Hodge: Challenges ahead for new Canuck coach
Much like the current weather, this week’s column is another typical HodgePodge with a bit of everything.
In our always interesting world of sports, particularly hockey (B.C.’s second favourite and most boggling sport next to provincial government elections), the Vancouver Canucks have taken yet another step sideways.
This week the enigmatic NHL franchise finally named a new replacement coach to fill in the punching bag position left open by the firing of John Tortorella.
Seems the wise (or at least wealthy) owners of the Canucks figure that Willie Desjardins can get the job done. Who?
While Willie Desjardins is hardly an NHL household name, Willie along with a Gazillion and a half hockey fans hope he can change that soon.
Desjardins holds a relatively impressive record in the hockey having coached at most levels including junior, international, university, and the American Hockey League.
This season he led the Texas Stars of the American League to the championship Calder Trophy.
It will be interesting to see how his calmer, gentler style of dealing with spoiled, elite athletes does versus the bombastic and ineffective style of Torts.
While he may not have a challenging time boasting a better win/loss record on the ice, certainly he will have a tougher time ticking off media and players unless he suddenly learns to punch walls, chase other coaches down the hallways of the arena, and insult fans and players alike. Ah, so much to learn in a new job.
Oh well, at least new Canucks GM Jim Benning can now concentrate on trying to find a few good hockey players, trade away malcontent Ryan Kessler and prepare for another mediocre draft.
Up until the announcement of Desjardins’ hiring, the guess was that Vancouver was going to beg the New York Rangers to enter a time warp machine where we could reverse the past year, give the Rangers back Torts and keep former Canuck bench boss Alain Vigneault.
Since Coach V took the Rangers all the way to the Stanley Cup final this spring, the Canucks management now understand that he was not the problem in Lotus Land.
Clearly Canadians have fully embraced soccer or ‘football’ as their favourite sport for the moment now that the hockey season is over.
Like much of the world, it seems many Canadians are currently absorbed by the World Cup activity going on in Brazil.
I admit to never being a huge soccer player or fan, though I have tremendous respect for the game and the athleticism needed to play the game.
I remember as the first sports reporter for the Capital News back in the mid-1970s when editor Patrick Denton insisted I start covering local soccer matches.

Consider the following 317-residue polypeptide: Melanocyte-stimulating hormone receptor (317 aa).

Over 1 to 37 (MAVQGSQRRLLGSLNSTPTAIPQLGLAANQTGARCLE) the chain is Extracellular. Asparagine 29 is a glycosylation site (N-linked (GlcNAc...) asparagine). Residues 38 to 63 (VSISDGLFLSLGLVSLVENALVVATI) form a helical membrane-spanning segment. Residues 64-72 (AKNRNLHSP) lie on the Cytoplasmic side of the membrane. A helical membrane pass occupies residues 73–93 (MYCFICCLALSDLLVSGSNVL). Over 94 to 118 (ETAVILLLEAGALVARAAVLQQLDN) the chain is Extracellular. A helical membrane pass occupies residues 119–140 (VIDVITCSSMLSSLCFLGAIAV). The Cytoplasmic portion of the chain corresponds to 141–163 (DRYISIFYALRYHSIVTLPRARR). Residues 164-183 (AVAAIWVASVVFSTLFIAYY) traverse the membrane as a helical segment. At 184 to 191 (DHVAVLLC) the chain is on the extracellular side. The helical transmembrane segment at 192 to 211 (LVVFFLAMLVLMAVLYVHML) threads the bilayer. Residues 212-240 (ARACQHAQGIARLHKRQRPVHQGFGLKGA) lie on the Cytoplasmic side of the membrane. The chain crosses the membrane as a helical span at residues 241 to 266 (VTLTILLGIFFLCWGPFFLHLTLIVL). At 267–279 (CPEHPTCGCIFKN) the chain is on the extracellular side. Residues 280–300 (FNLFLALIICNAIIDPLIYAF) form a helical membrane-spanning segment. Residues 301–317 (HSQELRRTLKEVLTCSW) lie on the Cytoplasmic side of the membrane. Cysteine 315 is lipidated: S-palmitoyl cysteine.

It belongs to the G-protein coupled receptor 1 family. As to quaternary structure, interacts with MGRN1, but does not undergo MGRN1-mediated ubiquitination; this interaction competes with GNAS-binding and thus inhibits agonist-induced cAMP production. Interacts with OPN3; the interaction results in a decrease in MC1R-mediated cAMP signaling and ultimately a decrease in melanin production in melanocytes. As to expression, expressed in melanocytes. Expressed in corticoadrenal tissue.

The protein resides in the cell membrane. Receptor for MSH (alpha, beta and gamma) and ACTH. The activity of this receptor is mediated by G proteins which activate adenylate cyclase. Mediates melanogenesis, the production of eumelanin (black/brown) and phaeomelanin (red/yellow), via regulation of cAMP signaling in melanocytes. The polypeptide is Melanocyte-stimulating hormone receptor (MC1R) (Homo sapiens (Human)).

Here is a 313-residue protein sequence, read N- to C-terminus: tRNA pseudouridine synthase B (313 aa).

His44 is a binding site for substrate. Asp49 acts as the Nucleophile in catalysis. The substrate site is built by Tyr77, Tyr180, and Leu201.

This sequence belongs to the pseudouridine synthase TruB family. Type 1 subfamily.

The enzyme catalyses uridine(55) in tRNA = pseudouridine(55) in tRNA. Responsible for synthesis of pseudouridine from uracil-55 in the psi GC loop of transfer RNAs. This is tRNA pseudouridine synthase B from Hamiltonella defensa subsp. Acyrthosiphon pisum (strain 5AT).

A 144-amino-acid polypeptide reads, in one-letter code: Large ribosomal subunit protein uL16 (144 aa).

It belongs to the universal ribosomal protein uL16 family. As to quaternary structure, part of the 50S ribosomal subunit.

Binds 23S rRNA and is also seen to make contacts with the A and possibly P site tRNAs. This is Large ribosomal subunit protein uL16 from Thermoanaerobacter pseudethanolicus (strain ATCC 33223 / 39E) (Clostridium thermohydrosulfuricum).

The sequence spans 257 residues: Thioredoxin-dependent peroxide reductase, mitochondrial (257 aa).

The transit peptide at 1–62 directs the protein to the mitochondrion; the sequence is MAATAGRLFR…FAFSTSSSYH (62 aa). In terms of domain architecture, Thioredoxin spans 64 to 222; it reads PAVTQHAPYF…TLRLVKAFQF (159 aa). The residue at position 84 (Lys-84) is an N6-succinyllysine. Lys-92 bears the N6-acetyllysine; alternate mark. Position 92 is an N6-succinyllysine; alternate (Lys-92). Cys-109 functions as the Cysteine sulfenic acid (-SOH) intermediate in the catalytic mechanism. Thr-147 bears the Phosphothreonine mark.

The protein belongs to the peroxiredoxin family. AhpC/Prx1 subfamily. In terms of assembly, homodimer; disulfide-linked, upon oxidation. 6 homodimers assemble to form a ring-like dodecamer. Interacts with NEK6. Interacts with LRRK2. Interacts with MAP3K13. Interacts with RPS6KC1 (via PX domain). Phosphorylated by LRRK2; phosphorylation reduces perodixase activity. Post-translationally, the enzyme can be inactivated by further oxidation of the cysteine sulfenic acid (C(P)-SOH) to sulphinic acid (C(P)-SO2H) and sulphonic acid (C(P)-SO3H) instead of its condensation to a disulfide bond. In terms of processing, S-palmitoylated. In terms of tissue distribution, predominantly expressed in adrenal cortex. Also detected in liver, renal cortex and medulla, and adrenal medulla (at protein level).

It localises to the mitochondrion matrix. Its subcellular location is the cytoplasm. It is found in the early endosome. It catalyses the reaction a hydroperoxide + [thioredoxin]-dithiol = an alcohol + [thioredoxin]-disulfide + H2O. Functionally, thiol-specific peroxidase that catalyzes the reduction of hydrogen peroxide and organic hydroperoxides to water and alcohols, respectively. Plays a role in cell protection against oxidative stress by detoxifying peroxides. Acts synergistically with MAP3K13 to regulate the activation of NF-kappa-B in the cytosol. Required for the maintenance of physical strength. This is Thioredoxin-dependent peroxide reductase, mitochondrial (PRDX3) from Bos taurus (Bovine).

When I confessed I knew little about the game, he replied; “Well don’t stand around my office telling me that. Go find out about it.”
I took that bit of advice to heart and immediately sought some sort of soccer sage.
That was when I was pointed to local soccer guru Mike Condon.
When I met Mike, my first question was for him to quickly explain the idea behind the game.
He grinned and said, “The best definition of soccer is this—if it moves kick it, if it does not move kick it until it moves, then kick it.”
Mike eventually became the sports editor of the Capital News years later.
In the music world, this year’s Parks Alive program looks promising so go online and check out the plethora of fun music lined up. I do know that on July 9 the always popular Cowboy Bob will be playing on the Island Stage at 8 p.m.
Happy Birthday wishes to the Bob’s lead singer Curtis Tulman who turned 59 this week. Belated birthday wishes also go out to Canadian troubadour Keith ‘Papa’ Thom who turned (yikes) 60 last month.
In the things I am not looking forward to seeing, city council gave fourth reading this week to the controversial high-rise proposal for the waterfront of downtown.
Alberta based Westcorp Developments will build a 24-storey hotel and conference centre at the foot of Queensway Avenue on the old Willow Inn site. Council gave unanimous support to the project during final reading Tuesday night.
In announcing the approved project, Mayor Walter Gray heaped praise on Calgary developer Phil Milroy saying Milroy had been “misunderstood” and “not treated well in the past” (by the previous council) and deserved a lot of credit for sticking with his plan.
Hmmm…I am not sure if “misunderstood” is the term I would use.
I fully understood what Milroy and crew wanted to do and along with four other city councillors also heard that the public had no interest in Milroy’s “supported” CD21 plan that the former council (including moi) defeated.
The public had elected me and others in that election to make sure the bottom block of Bernard Avenue was not turned into a wall of skyscrapers.
With the allowed height of 19 storeys ignored in favour of Milroy’s requested 24 storeys, I guess we misunderstood that “allowable maximum height” detail as well. The mayor predicts the new development will “set the bar for future development.” Wow, I can hardly wait.